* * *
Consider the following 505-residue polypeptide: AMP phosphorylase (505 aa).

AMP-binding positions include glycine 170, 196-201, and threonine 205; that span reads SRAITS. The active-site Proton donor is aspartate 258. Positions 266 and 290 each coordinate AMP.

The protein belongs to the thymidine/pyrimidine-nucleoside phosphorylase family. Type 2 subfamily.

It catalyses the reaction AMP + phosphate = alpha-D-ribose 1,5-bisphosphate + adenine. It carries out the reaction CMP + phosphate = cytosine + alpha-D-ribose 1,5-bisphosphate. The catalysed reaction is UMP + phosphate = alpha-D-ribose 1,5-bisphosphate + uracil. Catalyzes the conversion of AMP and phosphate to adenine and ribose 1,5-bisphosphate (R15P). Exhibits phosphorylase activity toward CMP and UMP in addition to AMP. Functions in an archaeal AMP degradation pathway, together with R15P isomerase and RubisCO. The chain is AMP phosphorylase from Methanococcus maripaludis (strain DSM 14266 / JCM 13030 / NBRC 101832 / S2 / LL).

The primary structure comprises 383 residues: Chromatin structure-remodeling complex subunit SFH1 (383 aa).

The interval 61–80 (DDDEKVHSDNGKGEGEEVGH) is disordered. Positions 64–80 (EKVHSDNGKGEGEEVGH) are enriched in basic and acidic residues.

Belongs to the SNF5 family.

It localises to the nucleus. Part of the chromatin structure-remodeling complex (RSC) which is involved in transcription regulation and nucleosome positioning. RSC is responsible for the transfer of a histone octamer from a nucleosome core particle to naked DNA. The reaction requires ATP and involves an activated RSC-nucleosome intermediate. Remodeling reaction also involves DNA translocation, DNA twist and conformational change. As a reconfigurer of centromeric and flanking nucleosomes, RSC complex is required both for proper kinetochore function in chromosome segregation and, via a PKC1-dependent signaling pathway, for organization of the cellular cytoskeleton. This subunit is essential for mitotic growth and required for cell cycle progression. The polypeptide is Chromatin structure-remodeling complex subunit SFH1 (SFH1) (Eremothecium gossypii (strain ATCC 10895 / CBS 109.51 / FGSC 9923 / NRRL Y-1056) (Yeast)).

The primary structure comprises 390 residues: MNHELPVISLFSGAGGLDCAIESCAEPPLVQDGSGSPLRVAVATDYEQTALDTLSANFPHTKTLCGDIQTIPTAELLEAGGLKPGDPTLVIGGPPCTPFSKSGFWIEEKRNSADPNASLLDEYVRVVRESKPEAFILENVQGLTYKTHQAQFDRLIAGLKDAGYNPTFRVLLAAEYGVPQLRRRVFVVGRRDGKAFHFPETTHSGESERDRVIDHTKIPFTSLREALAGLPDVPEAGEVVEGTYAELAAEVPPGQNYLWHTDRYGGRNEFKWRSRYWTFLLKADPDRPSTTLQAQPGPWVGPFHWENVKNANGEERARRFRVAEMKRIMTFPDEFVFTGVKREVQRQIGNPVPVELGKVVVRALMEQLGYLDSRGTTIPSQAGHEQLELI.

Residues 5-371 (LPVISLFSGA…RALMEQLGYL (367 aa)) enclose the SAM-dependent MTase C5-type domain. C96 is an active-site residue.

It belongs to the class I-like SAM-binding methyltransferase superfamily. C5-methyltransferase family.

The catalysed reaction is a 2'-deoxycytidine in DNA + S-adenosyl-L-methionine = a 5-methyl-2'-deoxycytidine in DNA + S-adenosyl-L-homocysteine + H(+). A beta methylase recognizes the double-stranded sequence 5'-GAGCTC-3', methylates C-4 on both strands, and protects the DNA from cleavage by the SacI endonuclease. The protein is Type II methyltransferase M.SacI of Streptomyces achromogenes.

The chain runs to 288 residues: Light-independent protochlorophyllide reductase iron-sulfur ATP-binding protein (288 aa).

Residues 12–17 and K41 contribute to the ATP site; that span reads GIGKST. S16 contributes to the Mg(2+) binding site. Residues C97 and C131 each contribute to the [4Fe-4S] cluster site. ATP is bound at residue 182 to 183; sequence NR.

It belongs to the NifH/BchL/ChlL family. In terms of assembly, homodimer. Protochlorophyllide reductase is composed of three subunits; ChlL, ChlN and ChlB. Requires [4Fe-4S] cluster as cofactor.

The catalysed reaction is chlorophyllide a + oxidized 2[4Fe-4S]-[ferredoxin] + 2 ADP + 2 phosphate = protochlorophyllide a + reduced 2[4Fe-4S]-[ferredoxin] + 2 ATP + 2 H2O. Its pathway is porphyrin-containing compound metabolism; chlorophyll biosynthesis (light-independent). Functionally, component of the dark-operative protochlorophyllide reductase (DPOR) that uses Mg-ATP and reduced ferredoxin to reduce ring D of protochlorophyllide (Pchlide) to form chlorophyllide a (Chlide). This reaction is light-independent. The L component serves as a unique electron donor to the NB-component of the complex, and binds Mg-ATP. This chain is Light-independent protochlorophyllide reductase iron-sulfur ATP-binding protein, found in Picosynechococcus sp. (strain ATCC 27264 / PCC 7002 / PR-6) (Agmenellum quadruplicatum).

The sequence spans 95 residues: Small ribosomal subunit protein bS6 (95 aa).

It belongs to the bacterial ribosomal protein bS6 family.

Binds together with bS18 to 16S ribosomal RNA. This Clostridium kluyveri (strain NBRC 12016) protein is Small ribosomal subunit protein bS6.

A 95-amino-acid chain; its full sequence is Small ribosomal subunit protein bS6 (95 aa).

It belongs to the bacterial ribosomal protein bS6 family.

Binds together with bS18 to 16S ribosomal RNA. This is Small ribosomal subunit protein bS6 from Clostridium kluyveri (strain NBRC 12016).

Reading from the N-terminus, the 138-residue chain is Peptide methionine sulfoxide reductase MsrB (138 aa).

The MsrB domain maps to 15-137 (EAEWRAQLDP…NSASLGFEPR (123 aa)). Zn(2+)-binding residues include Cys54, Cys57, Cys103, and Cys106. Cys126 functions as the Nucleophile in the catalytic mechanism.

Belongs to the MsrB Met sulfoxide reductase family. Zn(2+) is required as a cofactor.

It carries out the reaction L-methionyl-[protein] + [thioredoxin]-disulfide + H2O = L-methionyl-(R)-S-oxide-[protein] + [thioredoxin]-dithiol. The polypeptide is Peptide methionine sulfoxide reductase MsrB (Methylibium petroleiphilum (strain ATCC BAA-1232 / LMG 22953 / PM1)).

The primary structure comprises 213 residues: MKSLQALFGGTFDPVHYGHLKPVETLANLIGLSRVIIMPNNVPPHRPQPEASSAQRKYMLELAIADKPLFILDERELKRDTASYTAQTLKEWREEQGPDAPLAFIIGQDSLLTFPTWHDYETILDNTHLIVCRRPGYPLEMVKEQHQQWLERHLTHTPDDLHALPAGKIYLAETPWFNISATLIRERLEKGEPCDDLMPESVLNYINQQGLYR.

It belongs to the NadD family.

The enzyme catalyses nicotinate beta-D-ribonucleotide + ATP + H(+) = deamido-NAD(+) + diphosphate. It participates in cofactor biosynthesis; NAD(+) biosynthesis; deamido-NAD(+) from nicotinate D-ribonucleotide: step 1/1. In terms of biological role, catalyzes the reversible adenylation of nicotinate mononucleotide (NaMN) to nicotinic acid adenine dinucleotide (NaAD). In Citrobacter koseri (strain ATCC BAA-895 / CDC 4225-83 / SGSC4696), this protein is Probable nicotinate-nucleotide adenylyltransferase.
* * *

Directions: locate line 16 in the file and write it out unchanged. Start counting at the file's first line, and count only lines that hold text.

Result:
The catalysed reaction is chlorophyllide a + oxidized 2[4Fe-4S]-[ferredoxin] + 2 ADP + 2 phosphate = protochlorophyllide a + reduced 2[4Fe-4S]-[ferredoxin] + 2 ATP + 2 H2O. Its pathway is porphyrin-containing compound metabolism; chlorophyll biosynthesis (light-independent). Functionally, component of the dark-operative protochlorophyllide reductase (DPOR) that uses Mg-ATP and reduced ferredoxin to reduce ring D of protochlorophyllide (Pchlide) to form chlorophyllide a (Chlide). This reaction is light-independent. The L component serves as a unique electron donor to the NB-component of the complex, and binds Mg-ATP. This chain is Light-independent protochlorophyllide reductase iron-sulfur ATP-binding protein, found in Picosynechococcus sp. (strain ATCC 27264 / PCC 7002 / PR-6) (Agmenellum quadruplicatum).